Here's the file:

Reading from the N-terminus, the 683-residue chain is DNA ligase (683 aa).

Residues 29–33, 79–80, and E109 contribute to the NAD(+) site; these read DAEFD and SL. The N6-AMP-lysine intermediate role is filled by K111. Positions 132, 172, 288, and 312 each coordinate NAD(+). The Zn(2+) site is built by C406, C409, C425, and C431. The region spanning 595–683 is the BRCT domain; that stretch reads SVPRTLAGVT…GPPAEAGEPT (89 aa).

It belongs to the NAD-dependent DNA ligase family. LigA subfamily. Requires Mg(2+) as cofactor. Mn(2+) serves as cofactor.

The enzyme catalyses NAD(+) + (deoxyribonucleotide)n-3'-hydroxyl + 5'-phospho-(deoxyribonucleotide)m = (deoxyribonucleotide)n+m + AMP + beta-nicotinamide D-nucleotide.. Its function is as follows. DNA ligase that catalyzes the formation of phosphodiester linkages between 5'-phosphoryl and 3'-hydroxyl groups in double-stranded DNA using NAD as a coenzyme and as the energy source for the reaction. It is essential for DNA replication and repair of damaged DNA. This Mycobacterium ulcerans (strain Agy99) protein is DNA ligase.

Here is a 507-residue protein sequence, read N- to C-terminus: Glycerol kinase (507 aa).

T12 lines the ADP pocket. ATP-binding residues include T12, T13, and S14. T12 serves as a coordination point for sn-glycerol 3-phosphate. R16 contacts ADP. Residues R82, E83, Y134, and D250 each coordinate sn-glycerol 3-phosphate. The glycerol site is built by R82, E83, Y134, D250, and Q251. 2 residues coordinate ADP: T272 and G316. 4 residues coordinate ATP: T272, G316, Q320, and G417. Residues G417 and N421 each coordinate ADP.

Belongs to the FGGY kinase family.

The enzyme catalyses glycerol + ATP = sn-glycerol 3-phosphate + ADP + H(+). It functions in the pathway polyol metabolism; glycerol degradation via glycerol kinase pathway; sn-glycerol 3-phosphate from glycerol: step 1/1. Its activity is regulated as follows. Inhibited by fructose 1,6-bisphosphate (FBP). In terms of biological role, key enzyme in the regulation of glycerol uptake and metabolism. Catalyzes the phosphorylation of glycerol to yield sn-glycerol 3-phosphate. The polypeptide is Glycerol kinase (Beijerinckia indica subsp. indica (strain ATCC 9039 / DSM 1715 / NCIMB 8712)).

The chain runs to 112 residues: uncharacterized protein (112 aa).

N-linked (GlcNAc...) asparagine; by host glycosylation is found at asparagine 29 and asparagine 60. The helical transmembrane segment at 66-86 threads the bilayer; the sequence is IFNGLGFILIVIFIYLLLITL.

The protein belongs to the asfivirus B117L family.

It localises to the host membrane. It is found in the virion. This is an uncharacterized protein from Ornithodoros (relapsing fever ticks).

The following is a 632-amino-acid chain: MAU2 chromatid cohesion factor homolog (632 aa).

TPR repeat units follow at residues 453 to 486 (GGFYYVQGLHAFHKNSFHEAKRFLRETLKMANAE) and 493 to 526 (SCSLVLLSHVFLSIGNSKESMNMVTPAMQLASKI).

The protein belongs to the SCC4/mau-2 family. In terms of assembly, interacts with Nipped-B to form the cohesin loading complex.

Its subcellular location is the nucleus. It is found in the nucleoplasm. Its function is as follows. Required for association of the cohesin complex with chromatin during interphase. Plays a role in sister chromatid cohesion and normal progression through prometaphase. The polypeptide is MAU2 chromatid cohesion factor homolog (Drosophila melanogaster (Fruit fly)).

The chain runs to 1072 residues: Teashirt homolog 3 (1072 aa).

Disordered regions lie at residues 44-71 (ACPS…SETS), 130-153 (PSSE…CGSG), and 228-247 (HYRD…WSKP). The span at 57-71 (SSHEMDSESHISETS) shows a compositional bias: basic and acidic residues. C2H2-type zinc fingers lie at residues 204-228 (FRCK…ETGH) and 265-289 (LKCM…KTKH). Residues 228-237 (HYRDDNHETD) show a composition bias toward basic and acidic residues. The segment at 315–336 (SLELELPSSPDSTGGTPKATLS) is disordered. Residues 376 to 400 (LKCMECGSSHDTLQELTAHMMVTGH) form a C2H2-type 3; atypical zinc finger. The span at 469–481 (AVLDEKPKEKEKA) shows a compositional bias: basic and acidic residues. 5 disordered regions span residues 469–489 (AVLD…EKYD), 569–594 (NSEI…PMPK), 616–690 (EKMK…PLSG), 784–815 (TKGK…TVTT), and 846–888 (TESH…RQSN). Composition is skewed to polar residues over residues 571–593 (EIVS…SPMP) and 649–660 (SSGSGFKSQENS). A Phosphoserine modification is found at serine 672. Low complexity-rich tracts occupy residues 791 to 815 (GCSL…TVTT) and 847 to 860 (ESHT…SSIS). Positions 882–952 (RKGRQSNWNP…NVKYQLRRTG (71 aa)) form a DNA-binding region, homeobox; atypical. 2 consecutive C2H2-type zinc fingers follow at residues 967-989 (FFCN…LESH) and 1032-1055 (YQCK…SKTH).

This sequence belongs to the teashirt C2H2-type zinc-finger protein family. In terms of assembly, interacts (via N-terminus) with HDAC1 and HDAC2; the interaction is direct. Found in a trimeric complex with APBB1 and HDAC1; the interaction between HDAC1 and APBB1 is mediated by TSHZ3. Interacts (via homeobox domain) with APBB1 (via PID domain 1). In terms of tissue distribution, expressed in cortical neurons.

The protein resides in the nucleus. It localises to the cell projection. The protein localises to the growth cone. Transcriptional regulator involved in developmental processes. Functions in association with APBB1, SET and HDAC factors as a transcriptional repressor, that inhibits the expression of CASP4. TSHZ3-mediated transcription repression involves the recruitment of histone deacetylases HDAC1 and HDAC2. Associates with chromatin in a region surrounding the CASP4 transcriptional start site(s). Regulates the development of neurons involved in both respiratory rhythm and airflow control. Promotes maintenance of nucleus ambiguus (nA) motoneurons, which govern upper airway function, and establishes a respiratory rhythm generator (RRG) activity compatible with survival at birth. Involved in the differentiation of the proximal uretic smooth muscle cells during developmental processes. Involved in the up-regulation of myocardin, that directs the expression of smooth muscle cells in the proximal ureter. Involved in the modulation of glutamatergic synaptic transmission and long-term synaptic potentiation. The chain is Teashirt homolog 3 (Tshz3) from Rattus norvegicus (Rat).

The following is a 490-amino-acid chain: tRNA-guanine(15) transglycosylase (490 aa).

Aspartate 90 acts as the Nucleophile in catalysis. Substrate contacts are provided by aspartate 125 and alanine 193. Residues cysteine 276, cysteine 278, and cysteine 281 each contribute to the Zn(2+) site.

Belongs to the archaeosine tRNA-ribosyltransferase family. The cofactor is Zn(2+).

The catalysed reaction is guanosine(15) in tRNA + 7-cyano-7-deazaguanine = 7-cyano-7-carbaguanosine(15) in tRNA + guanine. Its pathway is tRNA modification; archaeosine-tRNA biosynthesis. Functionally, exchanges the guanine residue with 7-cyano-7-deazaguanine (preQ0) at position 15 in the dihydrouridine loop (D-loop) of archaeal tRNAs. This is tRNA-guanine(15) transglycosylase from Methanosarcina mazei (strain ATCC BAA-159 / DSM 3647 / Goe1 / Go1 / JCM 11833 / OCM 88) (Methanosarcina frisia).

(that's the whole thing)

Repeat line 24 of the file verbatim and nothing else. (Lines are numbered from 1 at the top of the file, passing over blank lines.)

The catalysed reaction is guanosine(15) in tRNA + 7-cyano-7-deazaguanine = 7-cyano-7-carbaguanosine(15) in tRNA + guanine. Its pathway is tRNA modification; archaeosine-tRNA biosynthesis. Functionally, exchanges the guanine residue with 7-cyano-7-deazaguanine (preQ0) at position 15 in the dihydrouridine loop (D-loop) of archaeal tRNAs. This is tRNA-guanine(15) transglycosylase from Methanosarcina mazei (strain ATCC BAA-159 / DSM 3647 / Goe1 / Go1 / JCM 11833 / OCM 88) (Methanosarcina frisia).